The inductive research strategy starts with the collection of data and then proceeds to derive generalizations using so-called inductive logics. The aim is to determine the nature of the regularities, or networks of regularities in social life. Once these are established, they can be used to explain the occurrence of the specific events by locating them within the pattern of established regularities. This strategy is useful for answering ‘what’ questions but rather limited in its capacity to answer ‘why’ questions.
The deductive strategy begins with some regularity that has been discovered and which begs an explanation. The researcher has to find or formulate a possible explanation, a theoretical argument for the existence of the behavior or the social phenomenon under consideration. This task is then to test the theory by deducing one or more hypotheses from it, and then to collect appropriate data. Should the data match the theory, some support will be provided for its continuing use, particularly if further tests produce similar results. However, if the data do not match the theory, the theory must be either modified or rejected. Further testing of other candidate theories can then be undertaken. Therefore, according to this research strategy, knowledge of the social world is advanced by means of trial and error process.
The retroductive research strategy also starts with an observed regularity but seeks a different type of explanation. In this strategy, explanation is achieved by locating the real underlying structure or mechanism that is responsible for producing the observed regularity. To discover a structure or mechanism that has been previously known, the researcher has to first construct a hypothetical model of it, and then proceed to establish its existence.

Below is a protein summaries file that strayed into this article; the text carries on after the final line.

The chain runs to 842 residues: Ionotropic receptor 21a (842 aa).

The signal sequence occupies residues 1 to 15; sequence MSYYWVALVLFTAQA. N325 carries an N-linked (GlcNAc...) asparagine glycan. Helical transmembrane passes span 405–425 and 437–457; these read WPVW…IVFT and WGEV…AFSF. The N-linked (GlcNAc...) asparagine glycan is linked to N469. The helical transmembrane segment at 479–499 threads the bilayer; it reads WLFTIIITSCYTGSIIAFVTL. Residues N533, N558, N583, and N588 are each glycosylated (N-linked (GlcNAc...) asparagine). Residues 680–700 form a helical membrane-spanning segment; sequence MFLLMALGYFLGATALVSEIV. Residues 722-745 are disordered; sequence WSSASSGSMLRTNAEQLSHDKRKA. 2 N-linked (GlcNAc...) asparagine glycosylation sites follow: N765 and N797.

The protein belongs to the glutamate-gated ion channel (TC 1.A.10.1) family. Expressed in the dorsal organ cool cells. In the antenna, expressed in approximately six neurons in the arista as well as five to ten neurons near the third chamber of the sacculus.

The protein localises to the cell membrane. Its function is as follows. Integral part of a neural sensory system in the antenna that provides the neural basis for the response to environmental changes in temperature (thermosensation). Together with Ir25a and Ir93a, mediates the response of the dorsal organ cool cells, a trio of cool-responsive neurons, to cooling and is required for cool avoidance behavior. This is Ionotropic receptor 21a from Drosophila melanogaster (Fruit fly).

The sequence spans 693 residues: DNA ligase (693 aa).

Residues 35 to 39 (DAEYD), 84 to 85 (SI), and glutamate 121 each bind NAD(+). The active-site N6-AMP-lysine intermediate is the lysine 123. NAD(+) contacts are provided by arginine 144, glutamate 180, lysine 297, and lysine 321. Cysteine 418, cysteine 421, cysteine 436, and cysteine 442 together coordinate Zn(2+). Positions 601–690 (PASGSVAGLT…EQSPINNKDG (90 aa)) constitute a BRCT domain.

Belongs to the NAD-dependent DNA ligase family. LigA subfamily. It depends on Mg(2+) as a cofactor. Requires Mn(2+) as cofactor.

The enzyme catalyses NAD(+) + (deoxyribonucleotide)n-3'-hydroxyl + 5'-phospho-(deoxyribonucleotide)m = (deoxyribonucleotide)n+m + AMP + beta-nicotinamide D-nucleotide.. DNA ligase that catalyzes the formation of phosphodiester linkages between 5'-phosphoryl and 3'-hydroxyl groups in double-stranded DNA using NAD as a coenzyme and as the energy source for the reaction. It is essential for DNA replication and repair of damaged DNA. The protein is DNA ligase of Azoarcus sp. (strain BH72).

The abductive strategy has a very different logic to other three. It is sometimes described as involving induction, but this grossly underestimates the complexity of the task involved. The starting point is the social world of the social actors being investigated: their construction of reality, their way of conceptualizing and giving meaning to their social world , their tacit knowledge. This can only be discovered from the accounts which social actors provide. Their reality, the way they have constructed and interpreted their activities together, is embedded in their language. Hence, the researcher has to enter their world in order to discover the motives and reasons that accompany the social activities. The task is then to redescribe these motives and actions, and the situations in which they occur, in the technical language of social scientific discourse. Individual motives and actions have to be abstracted into typical motives for typical actions in typical situations. These social scientific typifications provide an understanding of the activities, and may the become the ingredients in more systematic explanatory accounts
Last but not least, I would say that everyone of us especially PhD candidate should ‘master’ this knowledge in order to achieve every objective of our research.